The squid giant synapse (Fig 1) was first recognized by John Zachary Young in 1939. It lies in the stellate ganglion on each side of the midline, at the posterior wall of the squid’s muscular mantle. Activation of this synapse triggers a synchronous contraction of the mantle musculature, causing the forceful ejection of a jet of water from the mantle. This water propulsion allows the squid to move rapidly through the water and even to jump through the surface of the water (breaking the air-water barrier) to escape predators.
The signal to the mantle is transmitted via a chain consisting of three giant neurons organized in sequence. The first is located in the ventral magnocellular lobe, central to the eyes. It serves as a central integrating manifold that receives all sensory systems and consists of two symmetrical neurons (I). They, in turn, contact secondary neurons (one in each side) in the dorsal magnocellular lobe and (II) and in turn contact the tertiary giant axons in the stellate ganglion (III, one in each side of the mantle). These latter are the giant axons that the work of Alan Hodgkin and Andrew Huxley made famous. Each secondary axon branches at the stellate ganglion and contacts all the tertiary axons; thus, information concerning relevant sensory input is relayed from the sense organs in the cephalic ganglion (the squid’s brain) to the contractile muscular mantle (which is activated directly by the tertiary giant axons).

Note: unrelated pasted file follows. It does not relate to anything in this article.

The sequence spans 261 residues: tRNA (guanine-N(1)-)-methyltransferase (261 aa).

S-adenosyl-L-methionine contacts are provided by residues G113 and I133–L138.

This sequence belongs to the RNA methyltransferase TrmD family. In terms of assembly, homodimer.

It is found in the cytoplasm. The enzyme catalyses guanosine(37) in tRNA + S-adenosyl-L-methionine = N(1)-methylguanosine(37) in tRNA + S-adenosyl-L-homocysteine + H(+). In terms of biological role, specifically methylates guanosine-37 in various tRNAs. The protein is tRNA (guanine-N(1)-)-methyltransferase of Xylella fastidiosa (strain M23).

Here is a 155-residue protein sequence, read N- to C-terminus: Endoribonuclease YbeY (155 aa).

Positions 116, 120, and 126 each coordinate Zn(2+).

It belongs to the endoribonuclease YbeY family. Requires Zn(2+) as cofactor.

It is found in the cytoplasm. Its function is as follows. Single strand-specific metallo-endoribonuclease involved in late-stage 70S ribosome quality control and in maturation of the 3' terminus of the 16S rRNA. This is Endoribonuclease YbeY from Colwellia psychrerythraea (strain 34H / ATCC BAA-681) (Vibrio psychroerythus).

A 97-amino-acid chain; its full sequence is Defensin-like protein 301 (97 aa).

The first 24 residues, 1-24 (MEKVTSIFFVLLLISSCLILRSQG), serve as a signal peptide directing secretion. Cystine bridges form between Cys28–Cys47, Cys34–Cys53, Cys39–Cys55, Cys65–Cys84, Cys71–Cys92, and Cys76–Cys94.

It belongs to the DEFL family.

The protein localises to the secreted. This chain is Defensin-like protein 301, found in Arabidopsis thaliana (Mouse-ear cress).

Many essential elements of how all chemical synapses function were first discovered by studying the squid giant synapse. Early electrophysiological studies demonstrated the chemical nature of transmission at this synapse by making simultaneous intracellular recording from the presynaptic and postsynaptic terminals in vitro (Bullock & Hagiwara 1957, Hagiwara & Tasaki 1958, Takeuchi & Takeuchi 1962). Classical experiments later on demonstrated that, in the absence of action potentials, transmission could occur (Bloedel et al. 1966, Katz & Miledi 1967, Kusano, Livengood & Werman 1967). The calcium hypothesis for synaptic transmission was directly demonstrated in this synapse by showing that at the equilibrium potential for calcium, no transmitter is released (Katz & Miledi 1967). Thus, calcium entry and not the change in the transmembrane electric field per se is responsible for transmitter release (Llinás et al. 1981,[not specific enough to verify] Augustine, Charlton & Smith 1985). This preparation continues to be the most useful for the study of the molecular and cell biological basis for transmitter release. Other important new mammalian preparations are now available for such studies such as the calyx of Held.
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